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Monday Message Board

August 11th, 2008

It’s time, again, for the Monday Message Board. Comments on any topic, civilised discussion, no coarse language please.

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  1. SJ
    August 13th, 2008 at 22:54 | #1

    Ian, what’s your source for the $2.5m price? I couldn’t see that number in the Ergon brochure. I’m not saying it’s not there, just that if it is, I’ve missed it.

    If that really is the price, though, wilful is right. It’s just a spectacular waste of money.

  2. SJ
    August 13th, 2008 at 23:03 | #2

    It’s OK, I found the price, which Ergon does indeed state as $2.5m.

    …$2.5 million Windorah Solar Project…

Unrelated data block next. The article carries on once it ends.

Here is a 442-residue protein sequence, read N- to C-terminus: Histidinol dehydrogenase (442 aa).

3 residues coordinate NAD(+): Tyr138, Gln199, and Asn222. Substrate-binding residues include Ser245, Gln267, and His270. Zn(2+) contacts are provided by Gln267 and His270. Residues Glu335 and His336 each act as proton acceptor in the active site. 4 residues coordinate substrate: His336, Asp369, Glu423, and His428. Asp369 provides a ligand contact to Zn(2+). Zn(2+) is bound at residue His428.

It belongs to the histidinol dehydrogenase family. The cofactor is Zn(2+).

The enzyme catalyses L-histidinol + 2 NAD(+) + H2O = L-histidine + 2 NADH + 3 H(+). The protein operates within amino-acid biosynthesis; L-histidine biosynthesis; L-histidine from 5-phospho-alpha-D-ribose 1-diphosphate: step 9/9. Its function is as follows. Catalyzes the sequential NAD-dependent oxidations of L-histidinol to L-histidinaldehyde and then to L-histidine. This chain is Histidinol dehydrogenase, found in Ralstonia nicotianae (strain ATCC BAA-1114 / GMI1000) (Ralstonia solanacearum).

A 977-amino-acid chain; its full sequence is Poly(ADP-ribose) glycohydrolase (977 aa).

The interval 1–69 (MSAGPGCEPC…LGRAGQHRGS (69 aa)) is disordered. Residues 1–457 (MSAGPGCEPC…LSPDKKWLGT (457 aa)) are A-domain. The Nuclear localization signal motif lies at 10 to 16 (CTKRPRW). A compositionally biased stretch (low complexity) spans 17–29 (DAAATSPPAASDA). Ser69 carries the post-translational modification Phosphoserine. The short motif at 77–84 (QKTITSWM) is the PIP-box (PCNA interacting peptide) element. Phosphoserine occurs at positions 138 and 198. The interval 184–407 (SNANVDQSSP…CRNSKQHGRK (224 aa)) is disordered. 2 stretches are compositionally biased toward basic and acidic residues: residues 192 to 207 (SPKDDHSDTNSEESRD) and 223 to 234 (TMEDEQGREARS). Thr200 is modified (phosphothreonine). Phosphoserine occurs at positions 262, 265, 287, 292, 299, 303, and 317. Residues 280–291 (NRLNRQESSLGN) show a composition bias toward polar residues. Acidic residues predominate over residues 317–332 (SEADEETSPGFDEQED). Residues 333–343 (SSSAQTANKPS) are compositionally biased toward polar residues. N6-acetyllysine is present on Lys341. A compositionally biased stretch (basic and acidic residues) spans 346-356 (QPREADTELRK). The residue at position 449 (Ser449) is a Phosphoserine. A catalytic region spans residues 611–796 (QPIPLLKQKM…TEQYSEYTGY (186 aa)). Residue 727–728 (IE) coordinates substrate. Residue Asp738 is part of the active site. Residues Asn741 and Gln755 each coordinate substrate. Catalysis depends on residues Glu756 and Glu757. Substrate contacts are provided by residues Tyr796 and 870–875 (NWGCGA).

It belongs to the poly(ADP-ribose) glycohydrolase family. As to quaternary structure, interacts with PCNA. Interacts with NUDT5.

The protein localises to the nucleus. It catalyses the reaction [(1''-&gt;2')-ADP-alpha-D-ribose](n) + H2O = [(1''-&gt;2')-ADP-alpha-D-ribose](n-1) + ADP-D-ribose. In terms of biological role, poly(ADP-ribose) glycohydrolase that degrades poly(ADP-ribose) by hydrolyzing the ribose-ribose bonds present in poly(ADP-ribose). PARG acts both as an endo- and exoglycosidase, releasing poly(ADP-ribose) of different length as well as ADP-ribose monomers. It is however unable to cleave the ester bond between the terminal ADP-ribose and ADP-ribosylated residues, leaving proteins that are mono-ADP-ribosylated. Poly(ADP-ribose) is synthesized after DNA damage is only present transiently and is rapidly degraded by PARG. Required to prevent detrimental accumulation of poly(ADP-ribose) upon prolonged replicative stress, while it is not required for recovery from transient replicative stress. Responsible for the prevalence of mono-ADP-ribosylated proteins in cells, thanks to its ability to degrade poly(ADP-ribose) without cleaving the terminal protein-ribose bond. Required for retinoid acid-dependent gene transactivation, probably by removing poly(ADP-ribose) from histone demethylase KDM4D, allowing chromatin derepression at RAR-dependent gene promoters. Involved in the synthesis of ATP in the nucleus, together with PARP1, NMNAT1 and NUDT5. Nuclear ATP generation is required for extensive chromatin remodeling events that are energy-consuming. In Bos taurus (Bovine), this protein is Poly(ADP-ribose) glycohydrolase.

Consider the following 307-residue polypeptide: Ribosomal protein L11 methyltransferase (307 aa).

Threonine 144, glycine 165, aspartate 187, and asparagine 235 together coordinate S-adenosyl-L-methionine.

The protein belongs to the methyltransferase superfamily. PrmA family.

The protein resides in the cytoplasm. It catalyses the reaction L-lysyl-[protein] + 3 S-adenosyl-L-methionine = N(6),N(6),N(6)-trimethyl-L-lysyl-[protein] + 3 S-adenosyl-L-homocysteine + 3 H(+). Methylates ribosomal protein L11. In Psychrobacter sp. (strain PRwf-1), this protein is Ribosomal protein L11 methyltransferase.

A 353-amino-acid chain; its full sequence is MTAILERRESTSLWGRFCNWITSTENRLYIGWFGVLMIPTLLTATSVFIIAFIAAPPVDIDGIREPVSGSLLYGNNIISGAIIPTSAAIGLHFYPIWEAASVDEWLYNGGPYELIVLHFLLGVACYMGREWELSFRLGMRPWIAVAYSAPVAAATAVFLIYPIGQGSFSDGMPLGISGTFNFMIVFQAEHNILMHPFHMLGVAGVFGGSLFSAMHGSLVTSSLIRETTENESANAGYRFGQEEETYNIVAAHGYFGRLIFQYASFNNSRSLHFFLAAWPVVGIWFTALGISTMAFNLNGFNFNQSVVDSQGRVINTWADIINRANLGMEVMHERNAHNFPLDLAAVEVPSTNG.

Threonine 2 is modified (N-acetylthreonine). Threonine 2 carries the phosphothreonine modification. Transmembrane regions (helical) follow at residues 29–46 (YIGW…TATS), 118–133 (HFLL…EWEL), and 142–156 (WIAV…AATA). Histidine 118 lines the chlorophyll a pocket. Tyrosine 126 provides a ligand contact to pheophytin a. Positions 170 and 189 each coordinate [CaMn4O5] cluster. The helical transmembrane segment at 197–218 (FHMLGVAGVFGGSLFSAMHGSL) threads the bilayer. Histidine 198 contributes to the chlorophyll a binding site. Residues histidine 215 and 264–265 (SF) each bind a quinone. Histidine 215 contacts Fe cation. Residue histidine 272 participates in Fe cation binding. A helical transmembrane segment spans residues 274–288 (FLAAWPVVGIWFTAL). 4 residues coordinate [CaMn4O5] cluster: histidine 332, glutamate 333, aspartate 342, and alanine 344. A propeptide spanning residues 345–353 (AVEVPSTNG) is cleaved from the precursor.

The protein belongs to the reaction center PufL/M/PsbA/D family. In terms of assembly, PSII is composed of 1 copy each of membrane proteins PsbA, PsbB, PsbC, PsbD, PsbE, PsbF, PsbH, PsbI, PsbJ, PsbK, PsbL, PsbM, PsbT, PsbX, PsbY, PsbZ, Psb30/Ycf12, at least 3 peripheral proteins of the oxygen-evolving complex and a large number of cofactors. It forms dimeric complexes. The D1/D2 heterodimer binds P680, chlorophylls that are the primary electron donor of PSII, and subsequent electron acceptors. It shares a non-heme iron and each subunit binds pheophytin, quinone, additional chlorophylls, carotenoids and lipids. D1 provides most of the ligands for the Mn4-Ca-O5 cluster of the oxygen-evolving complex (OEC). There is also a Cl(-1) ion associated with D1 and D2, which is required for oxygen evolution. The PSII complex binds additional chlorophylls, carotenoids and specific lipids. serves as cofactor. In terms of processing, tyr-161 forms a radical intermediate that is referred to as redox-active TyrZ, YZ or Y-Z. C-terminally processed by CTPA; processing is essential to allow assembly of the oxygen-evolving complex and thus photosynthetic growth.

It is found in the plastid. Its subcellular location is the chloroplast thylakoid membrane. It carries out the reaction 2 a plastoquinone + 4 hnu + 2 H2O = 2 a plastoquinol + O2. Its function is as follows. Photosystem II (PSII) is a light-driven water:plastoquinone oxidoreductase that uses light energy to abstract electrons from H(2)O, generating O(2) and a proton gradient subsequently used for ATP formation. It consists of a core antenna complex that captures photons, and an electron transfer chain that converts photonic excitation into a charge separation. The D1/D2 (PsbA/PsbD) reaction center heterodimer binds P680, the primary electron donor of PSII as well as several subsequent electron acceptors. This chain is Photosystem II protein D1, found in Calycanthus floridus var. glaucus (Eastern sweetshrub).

3. SJ
    August 13th, 2008 at 23:24 | #3

    Wilful’s $50,000 per household figure might be a bit low. The Windorah thing will produce 175 kW peak, which would mean 7 kW per household. At current prices for conventional off-the-shelf roof mounted technology, that would cost more like $60,000 per household, for a total of $1.5m, which is still well under the $2.5m that Ergon is proposing to pay.

  4. SJ
    August 13th, 2008 at 23:33 | #4

    Cite for current prices. $8,355/kW.

    7 x $8,355 = $58,485, ~ $60,000.

  5. Ian Gould
    August 13th, 2008 at 23:39 | #5